. A group of undergraduate psychology students are currently carrying out a seagull study to study how humans and urban gulls interact. Over a period of months, they will collect and analyze data about seagull nesting locations, human behaviours and the response of humans to these behaviors. There is a rapid increase in urban gull populations in the UK. This has led to more concern from people all over the country. Local authorities are now saying they can’t cope with the noise and aggressive behavior of seagulls. Over the last ten years, there have been many reports of seagull attacks against adults, teens, and pets. So far, ineffective measures Project leader Dr. Chris Pawson from UWE Bristol’s Faculty of Health and Applied Sciences, says that most of the gull population control efforts over the last ten years have failed. To be more successful, Dr. Pawson believes we must have a deeper understanding of how protected species behave. The undergraduates and Dr. Pawson, working together with Bath and North East Somerset Council will map data including complaints and other information on complex maps and look for patterns that may explain the behavior of the birds. Human and gull behaviours can often be very similar. Dr. Pawson stated that wildlife behaviour is affected by the environmental pressures around it. These gulls find Bath’s buildings and food very comforting. Which would you prefer to be? On a clifftop somewhere or on a nice, sheltered ledge with food sources?” The typical herringgull can be found both in coastal areas and inland. Their increasing numbers in cities has raised concerns. (Image by rspb.org.uk). Peter Rock is the most respected expert in the Bristol/Bath area on gulls and says that it’s time for a study on their behavior. The Council and Dr. Pawson both hope to help Mr. Rock in his work. What is it that gulls choose certain areas over others? Dr Pawson stated that a census of the gulls is done in Bristol and Bath, but there is not much information about the lives of urban gulls. “We must know how they make their decisions, and what drives them to choose certain areas. These increased data levels may allow us to shape their behavior in new ways. There are many ideas. The current levels of complaints are so high that they are unacceptable for environmental teams and councils. Image: bythedart.co.uk. Residents of Bath will be asked to send data electronically about the seagulls in their city as part of a citizen science project. This will take place in partnership with Middlesex University. Researchers need to increase their access to information. Residents can help the researchers by sharing what they see and where. Dr. Pawson said, “It also means that we can engage the public about scientific research.” Councillor Martin Veal of Bath & North East Somerset Council, who is also the Cabinet Member for Community Services said that this research was parallel to our three-pronged approach in addressing the problem of gulls within the city. This is mutually beneficial research that is free to the Council. The RSPB (Royal Society for the Protection of Birds) states that some black-backed and other herring gulls use rooftops for nesting. This is a major factor. In the 1956 Clean Air Act, tip-operators were prohibited from burning their waste. This led to a dramatic increase in organic material available for seagulls. On its website, the RSPB stated that “many urban streets were also often replete with discarded foods and accessible rubbish and some people feed gulls.” The RSPB informed that although the population of red-listed herring gulls continues to decline, it is encouraging the increase in roof-nesting gulls. The population of lesser black-backed geese has declined over recent years. The RSPB wrote that local authorities tried to reduce urban gull populations by either egg-oiling and/or nest destruction. These actions are not effective because urban gull population are on the rise. Even if we give them the food, they will take it from us.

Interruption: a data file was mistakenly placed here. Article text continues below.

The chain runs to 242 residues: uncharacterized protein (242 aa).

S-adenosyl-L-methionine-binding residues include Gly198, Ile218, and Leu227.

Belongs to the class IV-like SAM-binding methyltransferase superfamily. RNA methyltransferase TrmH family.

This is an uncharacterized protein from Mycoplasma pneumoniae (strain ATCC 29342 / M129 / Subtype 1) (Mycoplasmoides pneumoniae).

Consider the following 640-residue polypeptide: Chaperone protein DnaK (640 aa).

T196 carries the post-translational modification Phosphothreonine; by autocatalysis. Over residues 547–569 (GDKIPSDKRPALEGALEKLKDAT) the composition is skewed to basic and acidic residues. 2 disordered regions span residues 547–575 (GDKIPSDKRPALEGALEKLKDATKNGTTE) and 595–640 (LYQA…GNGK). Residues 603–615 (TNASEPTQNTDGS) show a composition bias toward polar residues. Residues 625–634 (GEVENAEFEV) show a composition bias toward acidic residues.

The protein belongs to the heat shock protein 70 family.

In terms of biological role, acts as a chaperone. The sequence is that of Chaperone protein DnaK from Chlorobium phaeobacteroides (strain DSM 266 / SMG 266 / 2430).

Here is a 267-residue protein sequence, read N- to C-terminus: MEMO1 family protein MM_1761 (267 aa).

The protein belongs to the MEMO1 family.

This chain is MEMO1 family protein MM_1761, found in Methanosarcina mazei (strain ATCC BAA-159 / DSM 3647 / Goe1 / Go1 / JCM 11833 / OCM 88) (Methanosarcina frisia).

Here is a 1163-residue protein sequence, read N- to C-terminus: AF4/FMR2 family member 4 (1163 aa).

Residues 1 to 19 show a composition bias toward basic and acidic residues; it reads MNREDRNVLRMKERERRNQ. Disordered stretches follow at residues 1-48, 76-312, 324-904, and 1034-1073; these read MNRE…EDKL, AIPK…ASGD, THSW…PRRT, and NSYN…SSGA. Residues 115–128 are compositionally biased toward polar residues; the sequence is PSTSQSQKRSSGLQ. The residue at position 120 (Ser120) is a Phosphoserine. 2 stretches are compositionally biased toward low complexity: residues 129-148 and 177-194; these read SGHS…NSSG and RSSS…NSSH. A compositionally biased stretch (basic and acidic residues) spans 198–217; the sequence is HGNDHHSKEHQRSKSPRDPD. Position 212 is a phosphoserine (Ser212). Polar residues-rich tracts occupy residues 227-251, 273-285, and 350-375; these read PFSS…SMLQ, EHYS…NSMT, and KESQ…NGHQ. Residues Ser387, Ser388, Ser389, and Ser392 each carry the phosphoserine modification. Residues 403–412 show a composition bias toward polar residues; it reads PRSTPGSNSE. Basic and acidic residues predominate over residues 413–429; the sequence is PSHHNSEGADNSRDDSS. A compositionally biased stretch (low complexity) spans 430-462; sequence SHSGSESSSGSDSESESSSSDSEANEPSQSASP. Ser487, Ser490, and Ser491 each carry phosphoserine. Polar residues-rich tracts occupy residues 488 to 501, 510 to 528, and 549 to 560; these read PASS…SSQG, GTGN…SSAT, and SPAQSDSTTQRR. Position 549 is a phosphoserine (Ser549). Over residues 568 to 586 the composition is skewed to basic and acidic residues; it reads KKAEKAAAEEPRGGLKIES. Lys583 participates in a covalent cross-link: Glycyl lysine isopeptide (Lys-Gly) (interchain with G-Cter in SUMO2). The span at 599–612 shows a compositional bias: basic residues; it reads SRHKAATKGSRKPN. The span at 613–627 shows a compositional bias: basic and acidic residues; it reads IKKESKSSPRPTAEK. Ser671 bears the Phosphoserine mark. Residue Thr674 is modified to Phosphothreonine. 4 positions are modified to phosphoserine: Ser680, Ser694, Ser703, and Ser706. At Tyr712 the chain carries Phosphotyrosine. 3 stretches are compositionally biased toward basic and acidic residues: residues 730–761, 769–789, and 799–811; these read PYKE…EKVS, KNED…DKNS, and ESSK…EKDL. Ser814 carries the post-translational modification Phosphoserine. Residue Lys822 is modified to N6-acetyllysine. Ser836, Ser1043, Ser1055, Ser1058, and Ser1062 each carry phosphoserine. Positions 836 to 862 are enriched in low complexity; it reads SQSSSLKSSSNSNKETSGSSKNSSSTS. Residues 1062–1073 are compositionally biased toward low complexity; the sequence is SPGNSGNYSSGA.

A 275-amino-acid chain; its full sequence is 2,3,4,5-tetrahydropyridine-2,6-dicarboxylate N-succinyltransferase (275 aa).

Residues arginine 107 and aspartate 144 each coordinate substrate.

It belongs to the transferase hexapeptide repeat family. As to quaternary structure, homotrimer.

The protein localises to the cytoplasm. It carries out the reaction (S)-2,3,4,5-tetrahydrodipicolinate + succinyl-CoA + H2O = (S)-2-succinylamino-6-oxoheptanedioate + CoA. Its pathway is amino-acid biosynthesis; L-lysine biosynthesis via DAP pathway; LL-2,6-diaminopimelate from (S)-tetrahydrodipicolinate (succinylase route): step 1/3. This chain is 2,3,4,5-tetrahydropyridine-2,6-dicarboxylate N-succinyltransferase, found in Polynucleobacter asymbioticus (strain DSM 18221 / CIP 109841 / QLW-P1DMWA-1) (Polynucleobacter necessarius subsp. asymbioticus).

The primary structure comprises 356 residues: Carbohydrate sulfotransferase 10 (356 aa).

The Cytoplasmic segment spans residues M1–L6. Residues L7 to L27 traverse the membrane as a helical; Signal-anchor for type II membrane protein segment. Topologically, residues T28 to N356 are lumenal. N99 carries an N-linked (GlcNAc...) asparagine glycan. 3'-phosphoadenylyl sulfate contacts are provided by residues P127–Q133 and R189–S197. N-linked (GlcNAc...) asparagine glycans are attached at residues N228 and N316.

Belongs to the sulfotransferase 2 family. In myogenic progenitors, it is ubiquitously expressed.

Home Innovation University of the West of England (UWE Bristol) is conducting a seagull study to examine how the birds interact with people
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